The West isn’t dying – its ideas live on in China. By John Gray

NB: I agree with much of Gray’s argument about the fragility of liberal democratic values, but would like to underline one of his sentences, containing the phrase about earlier generations of ‘liberal and socialist thinkers downplaying the colossal human toll of communism in Russia and China‘. There’s no denying this, but let us also remember that of the approximately 65 million fatal casualties in World War 2, the USSR alone bore over 20 million deaths, and China close to 11 million. No country, army or society paid such a gigantic cost for defeating Nazism.

Compared to the USSR and China combined, the costs to the USA and UK were minimal. Let us keep humanity in focus, not ‘communism’ and ‘capitalism.’ And if we were to add the impact of Western colonialism to the mix, its imposition of ‘free-market economics’ led to tens of millions of dead Indians and Chinese, memorialised in Late Victorian HolocaustsDS

The West isn’t dying – its ideas live on in China. By John Gray

What the Western world confronts is not the threatening advance of alien civilisations, but its own dark shadows moving through China and Russia.    The belief that challenges to the West emanate from outside the West is a source of some comfort to liberals. The role of an earlier generation of liberal and socialist thinkers in downplaying the colossal human toll of communism in Russia and China can be forgotten. The West’s complicity in present-day crimes can be evaded.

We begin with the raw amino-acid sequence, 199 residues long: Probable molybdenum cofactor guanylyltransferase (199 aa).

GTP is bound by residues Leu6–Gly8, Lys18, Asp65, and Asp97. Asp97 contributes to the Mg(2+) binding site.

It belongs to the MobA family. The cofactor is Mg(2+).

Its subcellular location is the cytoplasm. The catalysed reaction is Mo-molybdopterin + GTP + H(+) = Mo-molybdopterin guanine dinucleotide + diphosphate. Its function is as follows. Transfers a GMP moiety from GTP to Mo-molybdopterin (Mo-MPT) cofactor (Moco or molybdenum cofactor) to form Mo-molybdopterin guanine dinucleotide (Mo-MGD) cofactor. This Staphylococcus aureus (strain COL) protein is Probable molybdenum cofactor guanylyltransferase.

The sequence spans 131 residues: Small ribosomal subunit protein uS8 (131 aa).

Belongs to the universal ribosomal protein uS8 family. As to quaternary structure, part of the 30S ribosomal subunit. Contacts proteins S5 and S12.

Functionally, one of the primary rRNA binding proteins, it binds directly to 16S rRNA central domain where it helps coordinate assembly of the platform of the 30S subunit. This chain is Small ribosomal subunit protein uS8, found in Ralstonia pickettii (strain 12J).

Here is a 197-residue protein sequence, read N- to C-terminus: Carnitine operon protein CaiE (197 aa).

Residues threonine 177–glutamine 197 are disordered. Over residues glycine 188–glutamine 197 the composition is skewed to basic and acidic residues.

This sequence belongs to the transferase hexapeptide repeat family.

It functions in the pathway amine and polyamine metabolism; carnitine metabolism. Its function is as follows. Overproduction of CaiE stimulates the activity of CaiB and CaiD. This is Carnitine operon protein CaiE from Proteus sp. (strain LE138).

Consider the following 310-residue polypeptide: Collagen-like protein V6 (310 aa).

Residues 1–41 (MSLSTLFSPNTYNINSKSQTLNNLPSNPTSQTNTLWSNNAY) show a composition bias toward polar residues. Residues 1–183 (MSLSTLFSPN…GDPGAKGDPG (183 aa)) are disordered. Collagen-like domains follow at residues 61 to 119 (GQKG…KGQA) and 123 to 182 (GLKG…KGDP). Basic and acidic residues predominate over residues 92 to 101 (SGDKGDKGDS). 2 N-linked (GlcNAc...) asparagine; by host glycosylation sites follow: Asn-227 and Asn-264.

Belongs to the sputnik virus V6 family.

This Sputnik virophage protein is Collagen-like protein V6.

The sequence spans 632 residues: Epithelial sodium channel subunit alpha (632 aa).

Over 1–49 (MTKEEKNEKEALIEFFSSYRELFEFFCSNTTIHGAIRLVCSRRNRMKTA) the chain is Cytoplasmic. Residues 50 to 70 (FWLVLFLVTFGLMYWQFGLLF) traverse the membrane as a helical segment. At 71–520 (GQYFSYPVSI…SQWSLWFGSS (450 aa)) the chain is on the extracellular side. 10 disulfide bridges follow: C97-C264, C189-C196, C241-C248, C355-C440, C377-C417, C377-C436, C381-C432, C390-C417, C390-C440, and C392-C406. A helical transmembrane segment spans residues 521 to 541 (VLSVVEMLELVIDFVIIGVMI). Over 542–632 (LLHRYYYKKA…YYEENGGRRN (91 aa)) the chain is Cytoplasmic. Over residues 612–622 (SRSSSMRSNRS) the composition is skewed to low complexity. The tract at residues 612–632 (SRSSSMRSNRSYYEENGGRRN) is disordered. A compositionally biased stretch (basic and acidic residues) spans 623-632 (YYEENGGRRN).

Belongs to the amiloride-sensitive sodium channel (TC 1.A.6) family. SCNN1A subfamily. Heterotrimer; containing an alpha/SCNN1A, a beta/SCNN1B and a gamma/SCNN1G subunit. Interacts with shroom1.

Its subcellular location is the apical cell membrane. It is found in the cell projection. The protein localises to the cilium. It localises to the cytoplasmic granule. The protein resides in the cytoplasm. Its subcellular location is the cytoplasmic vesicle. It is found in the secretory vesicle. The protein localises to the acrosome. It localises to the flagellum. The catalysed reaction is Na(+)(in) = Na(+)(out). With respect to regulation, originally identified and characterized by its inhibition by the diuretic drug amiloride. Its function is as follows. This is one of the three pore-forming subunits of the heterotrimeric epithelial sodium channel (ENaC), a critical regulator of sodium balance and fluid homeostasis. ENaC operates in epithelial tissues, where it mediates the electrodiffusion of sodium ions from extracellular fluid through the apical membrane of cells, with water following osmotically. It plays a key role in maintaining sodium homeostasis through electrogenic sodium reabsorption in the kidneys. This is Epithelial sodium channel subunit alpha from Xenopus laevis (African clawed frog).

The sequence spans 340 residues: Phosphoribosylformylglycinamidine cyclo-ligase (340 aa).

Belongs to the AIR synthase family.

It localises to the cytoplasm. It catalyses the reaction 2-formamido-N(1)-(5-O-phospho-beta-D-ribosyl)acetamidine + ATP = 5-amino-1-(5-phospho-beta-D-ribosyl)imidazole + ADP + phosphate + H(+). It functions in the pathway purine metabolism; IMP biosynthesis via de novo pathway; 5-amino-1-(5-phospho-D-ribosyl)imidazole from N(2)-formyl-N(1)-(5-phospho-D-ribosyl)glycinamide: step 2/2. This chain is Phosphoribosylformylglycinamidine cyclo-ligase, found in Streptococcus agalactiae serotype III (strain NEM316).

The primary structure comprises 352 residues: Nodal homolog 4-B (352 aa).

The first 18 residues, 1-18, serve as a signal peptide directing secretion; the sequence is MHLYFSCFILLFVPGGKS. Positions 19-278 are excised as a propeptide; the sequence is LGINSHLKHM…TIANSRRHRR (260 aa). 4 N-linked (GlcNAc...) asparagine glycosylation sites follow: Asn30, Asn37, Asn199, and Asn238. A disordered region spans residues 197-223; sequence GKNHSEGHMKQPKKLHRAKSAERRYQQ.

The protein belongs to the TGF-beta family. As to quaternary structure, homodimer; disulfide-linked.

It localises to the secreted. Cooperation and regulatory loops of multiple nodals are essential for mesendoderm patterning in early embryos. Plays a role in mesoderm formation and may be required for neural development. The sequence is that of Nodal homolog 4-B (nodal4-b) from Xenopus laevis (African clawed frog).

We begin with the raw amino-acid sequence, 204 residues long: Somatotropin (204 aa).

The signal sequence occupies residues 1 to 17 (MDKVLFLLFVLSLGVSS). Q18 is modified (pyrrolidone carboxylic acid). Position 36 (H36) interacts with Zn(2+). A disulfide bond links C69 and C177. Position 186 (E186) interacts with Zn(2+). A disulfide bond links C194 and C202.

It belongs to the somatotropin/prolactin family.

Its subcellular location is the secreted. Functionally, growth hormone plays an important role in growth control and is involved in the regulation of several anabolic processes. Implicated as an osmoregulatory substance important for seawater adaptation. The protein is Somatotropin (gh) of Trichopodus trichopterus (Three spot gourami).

The attempt to erase the Uighurs as a people is the most obvious example of ongoing oppression in China. Confining them in concentration camps, demolishing their mosques and cemeteries, deporting them to work in factories (some of them reportedly in the supply chains of Western brands) and subjecting women to rape, involuntary abortion and sterilisation are crimes against humanity. But any campaign against them soon confronts China’s economic power, which has the potential to derail the global market the West has constructed and on which it now depends.

Despite the Uighurs’ plight being raised at international meetings, there is little real support for them. In most Muslim-majority countries, many of them indebted to China, Uighur cries for help have been greeted with silence. A world in which hyper-liberalism coexists amicably with the restoration of slavery may well be the next stage of social evolution. The Uighurs are on the wrong side of history.

The suppression of minorities in China is instructive because it undermines a consoling liberal narrative: the modern world is based on scientific and technological innovation, which requires an open society. Dictatorship is not just wrong but inefficient and unproductive. Only liberal societies have a long-term future. China has dispelled this legend. ..

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